Can We Make Sense of Dating and Mating? (Part 3) – Building a Life Together

Can We Make Sense of Dating and Mating? (Part 3) - Building a Life Together by Dr. Jay R. FeldNothing helps clarify your values like being in an intimate, committed relationship.

We are often unaware of our deeply held values and goals. But when your partner-to-be says or does something that runs afoul of one of them, you might hear yourself saying, “You believe what?!” The similarity between your values and goals and those of your potential life-partner are critically important in creating a healthy relationship, especially with respect to issues such as these: 

  • How each of you wants to be loved and how each of you expresses love (your “love languages”)
  • How each of you handles conflict
  • How comfortable you are with you partner’s relationship with his/her family
  • What money means to each of you — making it, spending it, saving it, giving it away

When these weighty issues come to the surface in a premarital relationship, some people panic, some start looking for the exit, and others become resigned, depressed or shut down. I’d like to suggest a more hopeful choice: turning toward your partner and talking about how you would like to build a life together.

Turning Toward Your Partner

The “values and goals” conversation can be scary for some couples. Here are some attitudes and skills you can bring to the conversation to make it feel safer:

  • Vulnerability

“This is a scary conversation for me, but these issues are very important to me, and I’m guessing they’re important to you, too.”

  • Curiosity

“I don’t fully understand what this issue means to you, but I really want to get it.”

  • Clarity

“Can I give you some examples of what I want here? Will you give me some examples of what you want?”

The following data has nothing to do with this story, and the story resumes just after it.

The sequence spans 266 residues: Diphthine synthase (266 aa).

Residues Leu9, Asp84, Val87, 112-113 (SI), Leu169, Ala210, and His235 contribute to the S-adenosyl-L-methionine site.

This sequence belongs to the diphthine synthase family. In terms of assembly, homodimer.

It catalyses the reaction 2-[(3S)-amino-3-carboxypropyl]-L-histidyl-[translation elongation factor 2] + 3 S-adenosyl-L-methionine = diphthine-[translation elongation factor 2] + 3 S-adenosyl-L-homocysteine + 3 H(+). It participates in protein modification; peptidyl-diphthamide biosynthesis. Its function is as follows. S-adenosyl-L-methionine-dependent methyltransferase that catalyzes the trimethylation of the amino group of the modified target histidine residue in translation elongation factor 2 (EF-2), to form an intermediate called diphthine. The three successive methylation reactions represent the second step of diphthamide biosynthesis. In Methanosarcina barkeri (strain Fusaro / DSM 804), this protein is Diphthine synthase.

• Humility

I’m not sure what that would be like for me,” or “I’m not sure where to go from here.”

Talking About Building a Life Together

Once you have entered into this sensitive “values and goals” conversation, I encourage you to keep the conversation going by addressing the question, “What will our life together be like?” This conversation might have these two parts:

  1. “How will we protect our relationship?”

It’s easy for the new couple to become too busy or over-committed. The kind of closeness couples need involves time, intentionality and focus. You make the commitment real by putting it on both your calendars, and perhaps by asking a trusted friend to hold you accountable to the time commitment you’ve made to your partner. Also, “please turn off all electronic devices”!

  1.   “How will we become a family-for-others?”

This conversation is about how you will give yourselves to a higher purpose than just your own acquisitions and entertainment, and open your hearts and your home to include children, parents, siblings, friends and neighbors.

Can we make sense of dating and mating in this distracted, disconnected age? I believe we can, and it would be my privilege to help you find your way on this most important journey.


Jay R. Feld HeadshotDr. Jay R. Feld
Licensed Marriage and Family Therapist
(917) 572-4068

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